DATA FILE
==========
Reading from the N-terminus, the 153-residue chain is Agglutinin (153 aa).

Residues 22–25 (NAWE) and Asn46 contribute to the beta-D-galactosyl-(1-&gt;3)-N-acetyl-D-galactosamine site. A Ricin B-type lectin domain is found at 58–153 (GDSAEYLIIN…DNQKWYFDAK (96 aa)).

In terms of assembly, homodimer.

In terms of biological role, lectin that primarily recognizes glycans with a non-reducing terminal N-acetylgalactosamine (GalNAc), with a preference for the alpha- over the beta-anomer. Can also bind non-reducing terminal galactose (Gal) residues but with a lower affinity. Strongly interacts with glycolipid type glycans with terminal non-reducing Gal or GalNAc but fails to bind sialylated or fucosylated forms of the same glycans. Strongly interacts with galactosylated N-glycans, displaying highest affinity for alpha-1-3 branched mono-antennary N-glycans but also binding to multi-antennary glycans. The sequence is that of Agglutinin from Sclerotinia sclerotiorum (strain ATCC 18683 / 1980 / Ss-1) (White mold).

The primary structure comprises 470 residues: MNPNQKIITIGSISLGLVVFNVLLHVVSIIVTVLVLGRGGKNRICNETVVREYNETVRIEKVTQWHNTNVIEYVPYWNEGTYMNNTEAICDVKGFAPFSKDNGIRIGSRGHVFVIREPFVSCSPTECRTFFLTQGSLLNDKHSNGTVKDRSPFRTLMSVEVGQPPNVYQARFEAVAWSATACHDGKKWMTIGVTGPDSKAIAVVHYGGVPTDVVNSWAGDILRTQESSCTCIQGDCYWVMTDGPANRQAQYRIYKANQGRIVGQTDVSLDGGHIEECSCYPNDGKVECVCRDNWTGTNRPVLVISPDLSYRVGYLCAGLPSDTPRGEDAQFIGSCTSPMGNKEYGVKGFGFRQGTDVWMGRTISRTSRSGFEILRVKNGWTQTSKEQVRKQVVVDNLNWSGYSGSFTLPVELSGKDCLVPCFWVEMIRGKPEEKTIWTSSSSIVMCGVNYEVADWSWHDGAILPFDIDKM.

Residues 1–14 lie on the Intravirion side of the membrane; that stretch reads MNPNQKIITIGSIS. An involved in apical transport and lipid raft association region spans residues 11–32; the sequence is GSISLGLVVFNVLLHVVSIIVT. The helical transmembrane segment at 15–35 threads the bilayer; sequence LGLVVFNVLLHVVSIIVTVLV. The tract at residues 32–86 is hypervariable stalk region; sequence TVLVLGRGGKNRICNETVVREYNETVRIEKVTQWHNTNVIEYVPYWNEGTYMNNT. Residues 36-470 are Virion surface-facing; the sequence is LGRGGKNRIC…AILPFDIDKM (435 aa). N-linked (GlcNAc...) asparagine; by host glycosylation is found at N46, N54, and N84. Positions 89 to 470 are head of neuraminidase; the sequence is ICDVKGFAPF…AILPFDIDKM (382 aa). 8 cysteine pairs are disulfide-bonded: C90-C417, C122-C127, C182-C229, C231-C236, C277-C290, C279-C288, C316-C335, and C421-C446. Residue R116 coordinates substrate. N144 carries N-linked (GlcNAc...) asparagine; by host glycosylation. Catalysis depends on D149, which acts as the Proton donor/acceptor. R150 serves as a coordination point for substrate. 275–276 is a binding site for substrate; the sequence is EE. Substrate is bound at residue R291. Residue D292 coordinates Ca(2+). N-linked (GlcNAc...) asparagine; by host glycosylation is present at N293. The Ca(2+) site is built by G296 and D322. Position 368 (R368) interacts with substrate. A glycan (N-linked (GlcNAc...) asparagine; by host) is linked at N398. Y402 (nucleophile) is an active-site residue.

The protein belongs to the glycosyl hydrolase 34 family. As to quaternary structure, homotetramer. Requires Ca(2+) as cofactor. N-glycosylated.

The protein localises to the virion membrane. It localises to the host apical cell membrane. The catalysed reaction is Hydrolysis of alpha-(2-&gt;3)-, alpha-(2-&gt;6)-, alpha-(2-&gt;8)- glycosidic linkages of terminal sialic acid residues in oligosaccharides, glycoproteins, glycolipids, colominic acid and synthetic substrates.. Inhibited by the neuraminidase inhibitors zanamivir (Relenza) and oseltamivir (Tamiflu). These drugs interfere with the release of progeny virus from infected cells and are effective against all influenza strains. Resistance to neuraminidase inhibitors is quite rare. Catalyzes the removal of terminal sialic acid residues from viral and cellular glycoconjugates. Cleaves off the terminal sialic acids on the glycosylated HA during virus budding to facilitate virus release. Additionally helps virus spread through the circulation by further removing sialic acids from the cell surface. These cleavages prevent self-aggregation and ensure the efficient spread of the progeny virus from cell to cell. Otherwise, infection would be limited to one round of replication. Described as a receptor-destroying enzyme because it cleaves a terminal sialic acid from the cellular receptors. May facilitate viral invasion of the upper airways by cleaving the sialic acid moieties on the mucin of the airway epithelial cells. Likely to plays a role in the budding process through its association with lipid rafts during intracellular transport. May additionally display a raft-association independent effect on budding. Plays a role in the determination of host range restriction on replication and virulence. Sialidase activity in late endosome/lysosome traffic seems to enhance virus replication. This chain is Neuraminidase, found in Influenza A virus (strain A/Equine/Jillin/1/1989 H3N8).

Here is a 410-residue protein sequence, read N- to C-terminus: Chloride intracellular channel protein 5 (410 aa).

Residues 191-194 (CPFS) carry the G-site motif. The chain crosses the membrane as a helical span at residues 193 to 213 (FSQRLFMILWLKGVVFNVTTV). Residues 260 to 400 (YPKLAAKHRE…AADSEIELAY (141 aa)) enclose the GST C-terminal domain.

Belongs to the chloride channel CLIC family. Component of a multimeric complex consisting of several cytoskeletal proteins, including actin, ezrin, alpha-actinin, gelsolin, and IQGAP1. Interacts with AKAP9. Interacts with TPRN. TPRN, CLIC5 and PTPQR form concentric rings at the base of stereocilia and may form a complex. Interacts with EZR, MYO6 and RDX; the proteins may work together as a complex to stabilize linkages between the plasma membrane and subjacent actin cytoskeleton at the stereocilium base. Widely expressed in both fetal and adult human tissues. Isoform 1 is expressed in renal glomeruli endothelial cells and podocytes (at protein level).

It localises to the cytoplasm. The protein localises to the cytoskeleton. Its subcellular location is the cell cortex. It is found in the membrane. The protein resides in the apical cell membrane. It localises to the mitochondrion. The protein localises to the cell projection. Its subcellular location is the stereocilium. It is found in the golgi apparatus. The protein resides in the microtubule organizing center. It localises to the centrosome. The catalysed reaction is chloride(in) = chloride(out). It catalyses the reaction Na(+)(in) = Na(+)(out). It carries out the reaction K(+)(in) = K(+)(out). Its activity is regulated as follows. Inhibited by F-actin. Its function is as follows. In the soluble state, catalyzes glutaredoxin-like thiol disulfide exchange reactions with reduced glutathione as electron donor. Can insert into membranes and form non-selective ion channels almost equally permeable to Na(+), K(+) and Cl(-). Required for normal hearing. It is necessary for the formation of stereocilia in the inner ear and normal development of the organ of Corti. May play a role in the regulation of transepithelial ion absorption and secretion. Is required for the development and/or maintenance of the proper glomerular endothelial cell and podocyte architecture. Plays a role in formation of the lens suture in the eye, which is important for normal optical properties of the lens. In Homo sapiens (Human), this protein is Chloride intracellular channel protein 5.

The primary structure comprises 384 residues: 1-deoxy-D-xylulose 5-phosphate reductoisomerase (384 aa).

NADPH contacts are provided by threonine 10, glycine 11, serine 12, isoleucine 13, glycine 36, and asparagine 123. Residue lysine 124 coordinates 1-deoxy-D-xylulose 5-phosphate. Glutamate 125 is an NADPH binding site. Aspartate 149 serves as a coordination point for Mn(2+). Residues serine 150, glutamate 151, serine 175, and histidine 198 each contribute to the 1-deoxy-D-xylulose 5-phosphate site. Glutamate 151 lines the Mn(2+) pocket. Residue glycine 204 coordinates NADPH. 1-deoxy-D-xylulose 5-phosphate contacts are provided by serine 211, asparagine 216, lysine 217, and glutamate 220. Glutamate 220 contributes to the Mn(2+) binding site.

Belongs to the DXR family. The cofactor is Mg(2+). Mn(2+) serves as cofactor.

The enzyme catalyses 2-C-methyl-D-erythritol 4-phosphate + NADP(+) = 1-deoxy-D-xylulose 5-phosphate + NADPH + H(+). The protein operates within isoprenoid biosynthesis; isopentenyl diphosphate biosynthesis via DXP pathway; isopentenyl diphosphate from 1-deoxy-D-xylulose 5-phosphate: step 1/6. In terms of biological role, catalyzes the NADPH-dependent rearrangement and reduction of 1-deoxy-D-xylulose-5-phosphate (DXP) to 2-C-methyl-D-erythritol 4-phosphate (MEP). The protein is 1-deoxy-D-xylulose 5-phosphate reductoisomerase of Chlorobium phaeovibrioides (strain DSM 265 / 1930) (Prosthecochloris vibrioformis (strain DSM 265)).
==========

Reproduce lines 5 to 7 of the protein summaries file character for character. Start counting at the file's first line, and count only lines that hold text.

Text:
The primary structure comprises 470 residues: MNPNQKIITIGSISLGLVVFNVLLHVVSIIVTVLVLGRGGKNRICNETVVREYNETVRIEKVTQWHNTNVIEYVPYWNEGTYMNNTEAICDVKGFAPFSKDNGIRIGSRGHVFVIREPFVSCSPTECRTFFLTQGSLLNDKHSNGTVKDRSPFRTLMSVEVGQPPNVYQARFEAVAWSATACHDGKKWMTIGVTGPDSKAIAVVHYGGVPTDVVNSWAGDILRTQESSCTCIQGDCYWVMTDGPANRQAQYRIYKANQGRIVGQTDVSLDGGHIEECSCYPNDGKVECVCRDNWTGTNRPVLVISPDLSYRVGYLCAGLPSDTPRGEDAQFIGSCTSPMGNKEYGVKGFGFRQGTDVWMGRTISRTSRSGFEILRVKNGWTQTSKEQVRKQVVVDNLNWSGYSGSFTLPVELSGKDCLVPCFWVEMIRGKPEEKTIWTSSSSIVMCGVNYEVADWSWHDGAILPFDIDKM.

Residues 1–14 lie on the Intravirion side of the membrane; that stretch reads MNPNQKIITIGSIS. An involved in apical transport and lipid raft association region spans residues 11–32; the sequence is GSISLGLVVFNVLLHVVSIIVT. The helical transmembrane segment at 15–35 threads the bilayer; sequence LGLVVFNVLLHVVSIIVTVLV. The tract at residues 32–86 is hypervariable stalk region; sequence TVLVLGRGGKNRICNETVVREYNETVRIEKVTQWHNTNVIEYVPYWNEGTYMNNT. Residues 36-470 are Virion surface-facing; the sequence is LGRGGKNRIC…AILPFDIDKM (435 aa). N-linked (GlcNAc...) asparagine; by host glycosylation is found at N46, N54, and N84. Positions 89 to 470 are head of neuraminidase; the sequence is ICDVKGFAPF…AILPFDIDKM (382 aa). 8 cysteine pairs are disulfide-bonded: C90-C417, C122-C127, C182-C229, C231-C236, C277-C290, C279-C288, C316-C335, and C421-C446. Residue R116 coordinates substrate. N144 carries N-linked (GlcNAc...) asparagine; by host glycosylation. Catalysis depends on D149, which acts as the Proton donor/acceptor. R150 serves as a coordination point for substrate. 275–276 is a binding site for substrate; the sequence is EE. Substrate is bound at residue R291. Residue D292 coordinates Ca(2+). N-linked (GlcNAc...) asparagine; by host glycosylation is present at N293. The Ca(2+) site is built by G296 and D322. Position 368 (R368) interacts with substrate. A glycan (N-linked (GlcNAc...) asparagine; by host) is linked at N398. Y402 (nucleophile) is an active-site residue.

The protein belongs to the glycosyl hydrolase 34 family. As to quaternary structure, homotetramer. Requires Ca(2+) as cofactor. N-glycosylated.